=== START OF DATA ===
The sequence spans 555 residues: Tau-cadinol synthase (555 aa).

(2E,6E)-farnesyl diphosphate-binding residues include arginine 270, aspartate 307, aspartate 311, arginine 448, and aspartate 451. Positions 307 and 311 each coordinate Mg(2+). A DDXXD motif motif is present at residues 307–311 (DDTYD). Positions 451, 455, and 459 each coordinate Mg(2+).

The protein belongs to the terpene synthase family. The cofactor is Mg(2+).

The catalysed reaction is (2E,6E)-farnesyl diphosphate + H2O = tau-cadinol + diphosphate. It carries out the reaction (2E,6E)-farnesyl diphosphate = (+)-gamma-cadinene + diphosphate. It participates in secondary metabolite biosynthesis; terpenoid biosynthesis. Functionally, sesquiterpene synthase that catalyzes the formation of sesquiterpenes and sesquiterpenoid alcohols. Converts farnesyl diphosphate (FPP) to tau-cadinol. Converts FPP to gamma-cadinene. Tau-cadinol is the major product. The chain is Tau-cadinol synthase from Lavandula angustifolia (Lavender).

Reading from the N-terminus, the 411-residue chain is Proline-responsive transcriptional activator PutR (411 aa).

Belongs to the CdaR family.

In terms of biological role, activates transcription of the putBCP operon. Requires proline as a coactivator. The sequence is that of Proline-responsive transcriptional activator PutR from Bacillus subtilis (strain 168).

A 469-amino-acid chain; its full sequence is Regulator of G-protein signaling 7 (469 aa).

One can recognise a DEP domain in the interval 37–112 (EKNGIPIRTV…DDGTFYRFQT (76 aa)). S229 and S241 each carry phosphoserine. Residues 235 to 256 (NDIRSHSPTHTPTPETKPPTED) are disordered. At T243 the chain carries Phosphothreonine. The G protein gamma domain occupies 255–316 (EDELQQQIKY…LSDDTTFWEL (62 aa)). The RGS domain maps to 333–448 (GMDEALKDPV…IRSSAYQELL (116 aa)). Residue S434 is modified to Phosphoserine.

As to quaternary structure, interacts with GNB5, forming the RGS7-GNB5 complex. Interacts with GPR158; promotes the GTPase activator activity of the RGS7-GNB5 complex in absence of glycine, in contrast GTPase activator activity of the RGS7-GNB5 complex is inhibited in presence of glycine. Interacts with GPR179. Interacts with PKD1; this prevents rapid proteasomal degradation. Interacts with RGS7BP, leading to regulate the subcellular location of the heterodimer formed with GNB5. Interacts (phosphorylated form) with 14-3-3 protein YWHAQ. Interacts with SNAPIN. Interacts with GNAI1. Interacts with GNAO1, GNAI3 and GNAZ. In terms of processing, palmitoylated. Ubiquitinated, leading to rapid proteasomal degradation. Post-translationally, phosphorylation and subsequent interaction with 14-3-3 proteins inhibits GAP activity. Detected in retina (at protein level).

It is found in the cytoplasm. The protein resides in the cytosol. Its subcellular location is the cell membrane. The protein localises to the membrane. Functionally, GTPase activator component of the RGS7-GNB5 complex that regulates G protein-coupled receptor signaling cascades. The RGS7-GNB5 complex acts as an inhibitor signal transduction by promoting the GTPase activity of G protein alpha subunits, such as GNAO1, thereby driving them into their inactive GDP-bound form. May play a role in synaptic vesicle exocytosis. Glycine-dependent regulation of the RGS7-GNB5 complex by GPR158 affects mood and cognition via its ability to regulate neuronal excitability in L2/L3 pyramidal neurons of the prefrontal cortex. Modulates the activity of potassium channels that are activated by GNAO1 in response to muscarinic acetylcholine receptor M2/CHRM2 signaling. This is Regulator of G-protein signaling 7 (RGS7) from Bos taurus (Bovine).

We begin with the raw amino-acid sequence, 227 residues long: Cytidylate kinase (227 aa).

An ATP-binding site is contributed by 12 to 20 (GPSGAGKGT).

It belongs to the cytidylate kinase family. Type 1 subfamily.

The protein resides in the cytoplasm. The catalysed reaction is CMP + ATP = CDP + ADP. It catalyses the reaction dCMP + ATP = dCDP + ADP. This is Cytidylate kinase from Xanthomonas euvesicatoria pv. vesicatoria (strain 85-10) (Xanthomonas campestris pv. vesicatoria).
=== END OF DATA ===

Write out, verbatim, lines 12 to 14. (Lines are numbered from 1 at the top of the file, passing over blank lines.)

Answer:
We begin with the raw amino-acid sequence, 227 residues long: Cytidylate kinase (227 aa).

An ATP-binding site is contributed by 12 to 20 (GPSGAGKGT).

It belongs to the cytidylate kinase family. Type 1 subfamily.